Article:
Read More

Comments

Paprikás Csirke (Paprika Chicken)
Posted by Carolyn Bánfalvi on 19 January, 2015 in 100 Essentials ,Cook ,

Paprikás Csirke (Paprika Chicken)

Paprikás csirke (pronounced paprikash cheerke) is one of the most classic of Hungarian dishes. Named for the large amount of paprika that goes into the sauce, the paprikás method can also be applied to veal, mushrooms, or fish. In fact, according to George Lang in The Cuisine of Hungary, it is one of the four pillars of Hungarian cooking (the others are gulyás, pörkölt, and tokány). “The chief difference between pörkölt and paprikás is that paprikás is usually finished with sweet or sour cream, sometimes mixed with a little flour, but always stirred in just before serving,” writes Lang. “You may never use cream of any kind for gulyás or pörkölt! Also, beef, mutton, game, goose, duck, and pork are most popular for pörkölt; veal and chicken for paprikás.”

Read More

Comments

The Hungarian Cold Plate (Hidegtál)
Posted by Carolyn Bánfalvi on 10 January, 2015 in 100 Essentials ,Cook ,Eat ,

Hungarian Hidegtal (Cold Plate

A Hungarian cold plate (“hidegtál”) is a classic way to showcase the wide variety of charcuterie which butcher shops, market stalls, and kitchen pantries are brimming with. When a cold plate is offered on restaurant menus, fancy restaurants will dress it up with slices of foie gras or smoked goose breast. At home it can be as simple as an old wooden cutting board piled with rustic sausages, home-grown vegetables, pickles, or whatever else is on hand. The components are always different, depending on who prepares it, and it can serve as anything from breakfast to a light meal or an appetizer to nibble on while the main meal is being prepared.

No matter where it is served, the hidegtál is a celebration of pork, which is the meat of choice in Hungary. “Perhaps the extraordinary quality of pork in Hungary contributed to the popularity of dishes made with pork, or perhaps it was the other way around,” writes George Lang in The Cuisine of Hungary. “The fact is that what beef is to Argentina and veal to Italy, pork is to Hungary.”

Read More

Comments

Budapest’s Nagy Vásárcsarnok (Central Market Hall)
Posted by Carolyn Bánfalvi on 17 January, 2015 in 100 Essentials ,Explore ,Shop ,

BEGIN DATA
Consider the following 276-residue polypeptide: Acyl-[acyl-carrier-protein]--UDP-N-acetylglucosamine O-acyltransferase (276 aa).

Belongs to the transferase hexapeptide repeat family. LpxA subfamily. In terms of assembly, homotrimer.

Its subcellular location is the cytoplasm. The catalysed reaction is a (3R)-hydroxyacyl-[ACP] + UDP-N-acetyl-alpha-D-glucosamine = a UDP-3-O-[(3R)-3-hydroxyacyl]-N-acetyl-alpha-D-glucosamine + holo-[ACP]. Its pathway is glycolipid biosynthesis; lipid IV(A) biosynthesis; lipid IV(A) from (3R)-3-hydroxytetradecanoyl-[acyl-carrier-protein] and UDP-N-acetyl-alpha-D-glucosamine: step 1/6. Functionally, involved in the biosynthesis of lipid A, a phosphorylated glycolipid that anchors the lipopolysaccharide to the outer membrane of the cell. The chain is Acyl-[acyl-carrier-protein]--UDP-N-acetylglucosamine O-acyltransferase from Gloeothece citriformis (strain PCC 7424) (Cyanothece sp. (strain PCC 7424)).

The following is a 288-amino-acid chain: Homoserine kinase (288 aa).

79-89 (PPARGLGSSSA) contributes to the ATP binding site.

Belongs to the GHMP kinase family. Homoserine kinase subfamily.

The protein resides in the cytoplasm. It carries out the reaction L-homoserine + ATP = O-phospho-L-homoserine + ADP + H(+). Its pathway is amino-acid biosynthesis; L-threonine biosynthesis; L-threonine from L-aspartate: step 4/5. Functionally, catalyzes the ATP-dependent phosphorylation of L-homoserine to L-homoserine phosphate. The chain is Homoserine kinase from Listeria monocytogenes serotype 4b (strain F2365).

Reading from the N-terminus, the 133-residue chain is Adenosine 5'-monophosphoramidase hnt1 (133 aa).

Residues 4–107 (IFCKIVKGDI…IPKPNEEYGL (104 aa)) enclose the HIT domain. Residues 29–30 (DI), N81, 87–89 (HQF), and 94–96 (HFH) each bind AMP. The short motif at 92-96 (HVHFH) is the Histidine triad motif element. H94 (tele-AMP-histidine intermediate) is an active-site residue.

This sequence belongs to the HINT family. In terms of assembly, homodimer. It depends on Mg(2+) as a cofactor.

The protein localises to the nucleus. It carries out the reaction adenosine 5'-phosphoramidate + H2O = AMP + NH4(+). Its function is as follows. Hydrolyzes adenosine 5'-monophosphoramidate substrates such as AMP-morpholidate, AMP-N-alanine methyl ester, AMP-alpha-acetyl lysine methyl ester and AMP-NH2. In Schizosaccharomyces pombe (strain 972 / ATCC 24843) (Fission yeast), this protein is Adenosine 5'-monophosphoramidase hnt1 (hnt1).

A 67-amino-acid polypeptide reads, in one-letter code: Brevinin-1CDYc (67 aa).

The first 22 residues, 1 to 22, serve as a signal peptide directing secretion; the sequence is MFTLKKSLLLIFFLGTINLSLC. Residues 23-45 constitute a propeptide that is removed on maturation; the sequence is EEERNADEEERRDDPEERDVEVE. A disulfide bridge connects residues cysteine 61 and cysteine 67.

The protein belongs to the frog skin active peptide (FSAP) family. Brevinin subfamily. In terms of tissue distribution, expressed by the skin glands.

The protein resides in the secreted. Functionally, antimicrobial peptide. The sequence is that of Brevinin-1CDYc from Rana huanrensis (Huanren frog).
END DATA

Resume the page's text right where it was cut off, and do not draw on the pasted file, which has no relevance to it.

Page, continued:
Words by Carolyn Bánfalvi. Photos by Anna J. Kutor.

Budapest's Nagy Vásárcsarnok (Central Market Hall)

One of my favorite things about living in Budapest, even after being here for many years now, is the neighborhood food markets. Beyond the main market halls found in most districts, there are more and more groups starting farmer’s markets, and shopping at weekly farmer’s markets like the one at Szimpla Kert is how I wish I could spend every lazy Sunday morning. But even though the Central Market is Budapest’s largest market and one of the city’s top tourist attractions, every time I head across the Danube from my apartment in Buda to shop there, I am still thrilled by the experience and delighted by the bountiful selection spread out over the market’s three levels.

Read More

Comments

Sunday Lunch in Hungary
Posted by Carolyn Bánfalvi on 15 January, 2015 in 100 Essentials ,Eat ,Explore ,

Hungarian Outdoor Sunday Lunch

Sunday lunch is practically a sacred ritual in Hungary. This I learned soon after arriving on my very first visit. I found myself sitting at a table set under towering chestnut and walnut trees, eating the kind of meal that would have only been prepared on holidays in my family. It was the ideal introduction to this cuisine that was new to me. I had come to visit Gábor (now my husband) for the summer. He had already told me stories about his mother’s cooking, his epic family meals, and all the Hungarian dishes that he missed so much when he was away from home. Now, I would taste it all for myself.

First there were shots of homemade pálinka, walnut liqueur, and other spirits poured unceremoniously from used plastic water and soda bottles into stout shot glasses. The meal began with húsleves, a rich consommé which was a staple at welcome meals prepared by Gábor’s mom, Kati, I would later learn. Prepared with beef or poultry, húsleves is made by slowly simmering bones and meat, and adding whole root vegetables and homemade pinched pasta when it is nearly done. For me, it has come to typify Hungarian cuisine more than almost any other dish. At the table, everyone added their own hot paprika. And a long hot green pepper was passed around the table from which everybody cut thin slices directly into their bowls.

Read More

Comments

Loading your cart... Cart